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Are We Doomed to Wage Wars over Water?

The views expressed are those of the author and are not necessarily those of Scientific American.


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Water, water, everywhere. But will we always have enough to drink? Wash away our waste? Grow crops and raise livestock? Some prominent progressives are warning that, as our population grows and our planet warms, water will become increasingly scarce, and humans will inevitably start fighting over it.

War-correspondent-turned-antiwar-firebrand Chris Hedges expressed this idea during a radio interview with Brian Lehrer of WNYC radio, NPR’s affiliate in New York City. For more than a month, Lehrer has been hosting discussions of my claim—spelled out in my new book The End of War—that war is not inevitable. On February 27 Lehrer went to the heart of the matter and asked Hedges, “Chris, is war inevitable?”

“Yeah,” Hedges responded. “Look, we are living through a time when there is no rational check on serious climate change. We are spending down our natural capital at an alarming rate. Issues as basic as water, and crop yields. I mean, the agronomists say that for every one degree rise in temperature there is a 10 percent loss of yields. Human societies, when they break down, when they don’t have access to basic commodities, will engage in aggressive behavior to attempt to survive. And with the shredding of Kyoto, the failure in Copenhagen, the utter blindness to address what the fossil-fuel industry is doing not only to the country but to the planet, I think in fact we are entering a time where there will be an increase in conflict, scrambling for deleted resources as groups, including nation-states, attempt to survive.”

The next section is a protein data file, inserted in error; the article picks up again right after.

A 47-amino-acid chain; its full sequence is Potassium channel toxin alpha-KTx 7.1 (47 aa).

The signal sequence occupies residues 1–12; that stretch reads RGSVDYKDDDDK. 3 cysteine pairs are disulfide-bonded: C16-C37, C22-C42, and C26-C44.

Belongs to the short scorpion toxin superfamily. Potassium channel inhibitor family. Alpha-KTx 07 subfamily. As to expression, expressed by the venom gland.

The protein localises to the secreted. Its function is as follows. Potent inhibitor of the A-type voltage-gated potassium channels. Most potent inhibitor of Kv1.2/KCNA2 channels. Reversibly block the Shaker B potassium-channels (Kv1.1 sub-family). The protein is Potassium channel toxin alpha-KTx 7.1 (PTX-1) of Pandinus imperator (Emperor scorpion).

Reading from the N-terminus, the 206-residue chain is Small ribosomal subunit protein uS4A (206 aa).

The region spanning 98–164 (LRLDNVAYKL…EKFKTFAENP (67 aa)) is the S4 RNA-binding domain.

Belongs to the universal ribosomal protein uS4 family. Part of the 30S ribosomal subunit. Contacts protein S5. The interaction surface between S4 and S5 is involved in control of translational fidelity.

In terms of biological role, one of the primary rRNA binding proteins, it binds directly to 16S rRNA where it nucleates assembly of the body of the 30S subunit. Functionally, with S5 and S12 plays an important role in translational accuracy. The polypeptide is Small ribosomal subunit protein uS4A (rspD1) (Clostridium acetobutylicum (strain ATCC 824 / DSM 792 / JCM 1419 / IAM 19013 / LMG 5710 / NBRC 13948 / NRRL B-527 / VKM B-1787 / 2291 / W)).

This same idea has been cited by green leaders such as Bill McKibben and Lester Brown. In a recent essay in The Guardian, Brown argued that “in the Arab Middle East, where populations are growing fast, the world is seeing the first collision between population growth and water supply at the regional level.”